Hi Bronsky,

I've set out to acquire some promising literature recommended to me by JonS. In the meantime...

Bronsky wrote:The source that I was thinking of was an Italian history. Though I may well have remembered van Creveld's figure instead [300t], that Italian source (generally apologetic) says that the Italians eventually met the target - the Italian, not the German, one.


OK. It would be interesting to know what caused the Germans and the Italians to have such differing expectations to the capacity of the rail line. I suspect even the 300 tons/day figure is too high if it covers traffic from Tobruk to El Alamein. If Rommel had anything just approaching that magnitude of supplies delivered to the frontline for a continuous month (at least, and still allowing for the Italians to link the last stretch to Tobruk), his strategic situation would have been entirely different by late October than it was historically.

Jon G. wrote:There were bits and pieces of narrow-gauged rail lines in Cyrenaica, the most important line being one running from Benghazi to Barce. This line ran at maximum capacity in September 1942, when more Axis sea traffic was routed through Benghazi.


Yes, and an extension was projected all the way to Tobruk. The line was surveyed, work started on it, but the same problems held it as had sunk the previous project of linking Tripoli to Tunisia. In the book I'm thinking of, there's that picture of an Italian RR engineer proudly smiling as his train is opening up the new segment of the line, the date being more or less when Rommel was forced to withdraw from El Alamein.


Do you know why the Italians eventually settled for building the Via Balbia, rather than a rail line? It's of course more resource-demanding to build a rail line than a road, but assuming that you settle for a light, narrow-gauged railroad the difference should not have been that great. The French had a fairly extensive (by comparison) rail net in Tunisia, where building roads and rails is more difficult because of the mountainous terrain.

Jon G. wrote:The British line, which eventually was expanded up to Tobruk, was a more formidable undertaking and the line had far more capacity on account of being normal-gauged (allowing heavier loads) and more sidings (allowing more trains on the line at a time)


It depends on how you rate the undertaking. The British line was laid directly on the ground, with no ballast (that area was sand, remember). So from an engineering point of view, that was less formidable than the work done by the Italians in Cyrenaica. From the point of view of resources, obviously it was a greater undertaking...


OK, but I was taking the entire length of the British railroad in the Middle East into account when I rated it as a 'more formidable undertaking'; laying rails directly on the ground is something you can only get away with in an arid, flat landscape. From the few pictures I've seen it appears that the Italian narrow-gauged line had only light ballast.

Presumably the British line was ballasted where it was needed. I have not yet found out what the axle-load limit was of the two rail lines; normal-gauged rails usually can take heavier axle-loads than narrow-gauged lines, but axle-load is also affected by ballasting.

Jon G. wrote:Apparently the real bottleneck in operating either railroad was the total absence of Axis railroad specialists - that meant that Rommel & consorts had to rely on local labour to operate the trains, much as they relied on local labourers as dock workers in Tripolis.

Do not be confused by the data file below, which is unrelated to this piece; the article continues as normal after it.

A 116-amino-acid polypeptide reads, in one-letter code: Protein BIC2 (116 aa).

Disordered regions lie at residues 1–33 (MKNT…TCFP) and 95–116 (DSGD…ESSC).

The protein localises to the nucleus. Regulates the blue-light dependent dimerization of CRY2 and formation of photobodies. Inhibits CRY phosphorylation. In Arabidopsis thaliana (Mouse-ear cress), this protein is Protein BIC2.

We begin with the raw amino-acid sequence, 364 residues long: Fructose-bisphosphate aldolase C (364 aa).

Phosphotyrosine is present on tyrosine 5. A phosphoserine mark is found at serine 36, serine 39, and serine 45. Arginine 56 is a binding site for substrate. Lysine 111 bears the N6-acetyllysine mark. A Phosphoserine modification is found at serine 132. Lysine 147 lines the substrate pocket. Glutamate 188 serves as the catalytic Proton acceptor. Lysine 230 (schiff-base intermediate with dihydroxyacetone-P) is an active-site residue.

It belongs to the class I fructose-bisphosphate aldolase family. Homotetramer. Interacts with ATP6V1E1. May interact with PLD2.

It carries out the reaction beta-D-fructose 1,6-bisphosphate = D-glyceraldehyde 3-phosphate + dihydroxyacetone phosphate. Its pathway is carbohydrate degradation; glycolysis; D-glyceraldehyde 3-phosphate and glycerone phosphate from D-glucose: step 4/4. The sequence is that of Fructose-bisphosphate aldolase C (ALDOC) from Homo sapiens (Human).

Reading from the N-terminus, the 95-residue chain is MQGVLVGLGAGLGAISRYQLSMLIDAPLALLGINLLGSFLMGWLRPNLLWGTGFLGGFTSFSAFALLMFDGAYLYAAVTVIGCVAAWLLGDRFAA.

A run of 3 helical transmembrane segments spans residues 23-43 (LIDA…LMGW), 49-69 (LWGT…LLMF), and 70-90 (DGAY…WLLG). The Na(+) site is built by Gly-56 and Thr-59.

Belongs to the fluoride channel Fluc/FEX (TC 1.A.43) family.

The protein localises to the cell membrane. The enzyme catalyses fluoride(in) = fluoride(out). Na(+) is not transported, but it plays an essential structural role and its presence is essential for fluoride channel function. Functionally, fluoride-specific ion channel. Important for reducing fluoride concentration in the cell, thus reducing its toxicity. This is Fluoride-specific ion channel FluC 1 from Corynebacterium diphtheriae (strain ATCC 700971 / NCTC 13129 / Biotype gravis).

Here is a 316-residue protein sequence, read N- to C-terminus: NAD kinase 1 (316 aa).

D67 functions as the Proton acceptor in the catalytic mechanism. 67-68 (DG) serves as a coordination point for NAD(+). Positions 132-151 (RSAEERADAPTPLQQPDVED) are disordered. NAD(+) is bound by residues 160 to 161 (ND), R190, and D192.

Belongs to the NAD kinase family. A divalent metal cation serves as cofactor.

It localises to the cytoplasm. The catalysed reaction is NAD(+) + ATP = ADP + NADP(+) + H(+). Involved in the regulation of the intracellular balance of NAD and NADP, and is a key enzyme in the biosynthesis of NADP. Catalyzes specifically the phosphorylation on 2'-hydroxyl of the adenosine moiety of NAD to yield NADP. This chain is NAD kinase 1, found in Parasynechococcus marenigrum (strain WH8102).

That was one of the many bottlenecks. The most crippling one was lack of rolling stock - the Italians used maneuvering locomotives, quite unsuited to long-haul work, and with a top speed of some 25 (mph ? km/h ? I don't remember). I think I posted more details either here or on the Afrika Korps forum, but I am too lazy to find the posts. Eventually, the Germans sent a handful of real locomotives, while the British had evacuated all of theirs, including the good US-built ones (diesel locos, so no need for water)...


Well, the difference between engine types tends to blur on lighter railroads. Endurance of the engines would probably be more deciding in capacity of the rail line - you can't run much faster than 25 mph or so on a rail line which is not ballasted (or lightly ballasted) anyway. Incidentally, the German war effort was not really short of railroad locomotives. In another context I recall reading that the Germans could send supply trains to Italy in 1944 and not worry about seeing the train or its engine again. Compared to tanks and airplanes steam locomotives are decidedly low-tech.

The second-most crippling shortage as far as the Libya to Egypt line was concerned, and the single most crippling one as far as extending lines was concerned, was shortage of rails. The Italians had a stock of rails for something like 30km, the Germans had none to spare...The British obviously didn't consider finding a few hundred miles' worth of rails a show-stopper. I don't know if the rails were supplied by British or American industry, but as the rail line extension started on the wake of Compass, I suspect that the answer is "both".


Interesting with the shortage of rails. Obviously rails, sleepers and just about everything else would have to be shipped to Libya, but the British could probably get away with procuring some of the materials they needed locally. Overall, though, it appears that rail lines in North Africa simply weren't much of an Axis priority. If the Germans had devoted anything similar to the Eisenbahntruppen in Libya, I'm sure they would have been able to expand Libya's modest rail net considerably.